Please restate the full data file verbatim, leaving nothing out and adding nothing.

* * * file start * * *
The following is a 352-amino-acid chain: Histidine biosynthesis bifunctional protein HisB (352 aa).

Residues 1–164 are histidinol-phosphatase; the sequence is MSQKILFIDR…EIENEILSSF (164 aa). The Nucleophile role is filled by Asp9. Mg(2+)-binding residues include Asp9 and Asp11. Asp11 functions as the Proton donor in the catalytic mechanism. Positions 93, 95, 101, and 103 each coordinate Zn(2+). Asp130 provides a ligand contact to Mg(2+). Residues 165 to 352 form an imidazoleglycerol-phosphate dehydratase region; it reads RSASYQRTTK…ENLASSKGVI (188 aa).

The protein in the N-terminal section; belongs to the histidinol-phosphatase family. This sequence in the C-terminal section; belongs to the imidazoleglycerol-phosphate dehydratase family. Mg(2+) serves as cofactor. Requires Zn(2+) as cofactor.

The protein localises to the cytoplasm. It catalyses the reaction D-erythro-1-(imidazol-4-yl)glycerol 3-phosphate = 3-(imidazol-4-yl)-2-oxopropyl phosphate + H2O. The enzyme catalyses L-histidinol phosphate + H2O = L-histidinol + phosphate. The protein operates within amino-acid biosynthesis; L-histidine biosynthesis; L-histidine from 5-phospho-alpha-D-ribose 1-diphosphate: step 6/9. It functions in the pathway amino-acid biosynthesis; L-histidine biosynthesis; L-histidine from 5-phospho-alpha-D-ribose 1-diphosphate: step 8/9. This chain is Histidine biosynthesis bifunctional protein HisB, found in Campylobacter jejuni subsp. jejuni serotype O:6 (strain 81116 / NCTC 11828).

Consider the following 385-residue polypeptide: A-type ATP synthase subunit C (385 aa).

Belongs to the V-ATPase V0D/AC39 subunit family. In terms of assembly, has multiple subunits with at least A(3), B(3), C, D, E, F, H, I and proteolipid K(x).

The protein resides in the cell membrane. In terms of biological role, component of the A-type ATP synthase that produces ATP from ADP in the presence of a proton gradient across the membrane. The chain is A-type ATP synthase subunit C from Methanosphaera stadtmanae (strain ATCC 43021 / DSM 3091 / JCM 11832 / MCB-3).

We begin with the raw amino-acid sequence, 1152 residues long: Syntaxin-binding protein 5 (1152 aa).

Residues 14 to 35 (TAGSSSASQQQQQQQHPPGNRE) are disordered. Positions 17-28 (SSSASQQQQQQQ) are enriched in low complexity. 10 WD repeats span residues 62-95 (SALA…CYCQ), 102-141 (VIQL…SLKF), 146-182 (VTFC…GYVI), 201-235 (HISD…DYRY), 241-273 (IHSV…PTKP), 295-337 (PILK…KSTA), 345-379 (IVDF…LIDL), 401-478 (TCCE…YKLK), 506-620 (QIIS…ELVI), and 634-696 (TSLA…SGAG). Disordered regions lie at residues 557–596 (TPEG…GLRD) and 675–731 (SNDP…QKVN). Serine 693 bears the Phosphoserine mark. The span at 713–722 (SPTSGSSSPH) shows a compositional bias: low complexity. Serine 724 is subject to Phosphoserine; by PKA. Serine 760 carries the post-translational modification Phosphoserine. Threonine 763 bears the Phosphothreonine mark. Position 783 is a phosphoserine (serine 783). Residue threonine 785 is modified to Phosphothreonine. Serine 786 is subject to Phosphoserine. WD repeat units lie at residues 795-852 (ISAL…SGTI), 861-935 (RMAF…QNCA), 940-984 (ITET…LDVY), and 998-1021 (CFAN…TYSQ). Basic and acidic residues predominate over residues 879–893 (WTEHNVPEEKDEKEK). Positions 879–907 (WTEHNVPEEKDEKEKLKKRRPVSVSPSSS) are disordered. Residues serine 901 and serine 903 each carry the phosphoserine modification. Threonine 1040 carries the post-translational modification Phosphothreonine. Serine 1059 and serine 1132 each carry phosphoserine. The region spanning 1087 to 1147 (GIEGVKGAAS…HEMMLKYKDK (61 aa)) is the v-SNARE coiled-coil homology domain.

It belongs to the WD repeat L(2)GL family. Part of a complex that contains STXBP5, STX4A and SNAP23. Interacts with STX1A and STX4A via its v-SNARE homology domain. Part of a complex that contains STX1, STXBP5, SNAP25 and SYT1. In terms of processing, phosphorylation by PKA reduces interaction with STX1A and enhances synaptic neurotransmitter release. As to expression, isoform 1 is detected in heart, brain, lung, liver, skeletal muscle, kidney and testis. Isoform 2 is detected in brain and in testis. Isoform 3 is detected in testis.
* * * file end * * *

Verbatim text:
The following is a 352-amino-acid chain: Histidine biosynthesis bifunctional protein HisB (352 aa).

Residues 1–164 are histidinol-phosphatase; the sequence is MSQKILFIDR…EIENEILSSF (164 aa). The Nucleophile role is filled by Asp9. Mg(2+)-binding residues include Asp9 and Asp11. Asp11 functions as the Proton donor in the catalytic mechanism. Positions 93, 95, 101, and 103 each coordinate Zn(2+). Asp130 provides a ligand contact to Mg(2+). Residues 165 to 352 form an imidazoleglycerol-phosphate dehydratase region; it reads RSASYQRTTK…ENLASSKGVI (188 aa).

The protein in the N-terminal section; belongs to the histidinol-phosphatase family. This sequence in the C-terminal section; belongs to the imidazoleglycerol-phosphate dehydratase family. Mg(2+) serves as cofactor. Requires Zn(2+) as cofactor.

The protein localises to the cytoplasm. It catalyses the reaction D-erythro-1-(imidazol-4-yl)glycerol 3-phosphate = 3-(imidazol-4-yl)-2-oxopropyl phosphate + H2O. The enzyme catalyses L-histidinol phosphate + H2O = L-histidinol + phosphate. The protein operates within amino-acid biosynthesis; L-histidine biosynthesis; L-histidine from 5-phospho-alpha-D-ribose 1-diphosphate: step 6/9. It functions in the pathway amino-acid biosynthesis; L-histidine biosynthesis; L-histidine from 5-phospho-alpha-D-ribose 1-diphosphate: step 8/9. This chain is Histidine biosynthesis bifunctional protein HisB, found in Campylobacter jejuni subsp. jejuni serotype O:6 (strain 81116 / NCTC 11828).

Consider the following 385-residue polypeptide: A-type ATP synthase subunit C (385 aa).

Belongs to the V-ATPase V0D/AC39 subunit family. In terms of assembly, has multiple subunits with at least A(3), B(3), C, D, E, F, H, I and proteolipid K(x).

The protein resides in the cell membrane. In terms of biological role, component of the A-type ATP synthase that produces ATP from ADP in the presence of a proton gradient across the membrane. The chain is A-type ATP synthase subunit C from Methanosphaera stadtmanae (strain ATCC 43021 / DSM 3091 / JCM 11832 / MCB-3).

We begin with the raw amino-acid sequence, 1152 residues long: Syntaxin-binding protein 5 (1152 aa).

Residues 14 to 35 (TAGSSSASQQQQQQQHPPGNRE) are disordered. Positions 17-28 (SSSASQQQQQQQ) are enriched in low complexity. 10 WD repeats span residues 62-95 (SALA…CYCQ), 102-141 (VIQL…SLKF), 146-182 (VTFC…GYVI), 201-235 (HISD…DYRY), 241-273 (IHSV…PTKP), 295-337 (PILK…KSTA), 345-379 (IVDF…LIDL), 401-478 (TCCE…YKLK), 506-620 (QIIS…ELVI), and 634-696 (TSLA…SGAG). Disordered regions lie at residues 557–596 (TPEG…GLRD) and 675–731 (SNDP…QKVN). Serine 693 bears the Phosphoserine mark. The span at 713–722 (SPTSGSSSPH) shows a compositional bias: low complexity. Serine 724 is subject to Phosphoserine; by PKA. Serine 760 carries the post-translational modification Phosphoserine. Threonine 763 bears the Phosphothreonine mark. Position 783 is a phosphoserine (serine 783). Residue threonine 785 is modified to Phosphothreonine. Serine 786 is subject to Phosphoserine. WD repeat units lie at residues 795-852 (ISAL…SGTI), 861-935 (RMAF…QNCA), 940-984 (ITET…LDVY), and 998-1021 (CFAN…TYSQ). Basic and acidic residues predominate over residues 879–893 (WTEHNVPEEKDEKEK). Positions 879–907 (WTEHNVPEEKDEKEKLKKRRPVSVSPSSS) are disordered. Residues serine 901 and serine 903 each carry the phosphoserine modification. Threonine 1040 carries the post-translational modification Phosphothreonine. Serine 1059 and serine 1132 each carry phosphoserine. The region spanning 1087 to 1147 (GIEGVKGAAS…HEMMLKYKDK (61 aa)) is the v-SNARE coiled-coil homology domain.

It belongs to the WD repeat L(2)GL family. Part of a complex that contains STXBP5, STX4A and SNAP23. Interacts with STX1A and STX4A via its v-SNARE homology domain. Part of a complex that contains STX1, STXBP5, SNAP25 and SYT1. In terms of processing, phosphorylation by PKA reduces interaction with STX1A and enhances synaptic neurotransmitter release. As to expression, isoform 1 is detected in heart, brain, lung, liver, skeletal muscle, kidney and testis. Isoform 2 is detected in brain and in testis. Isoform 3 is detected in testis.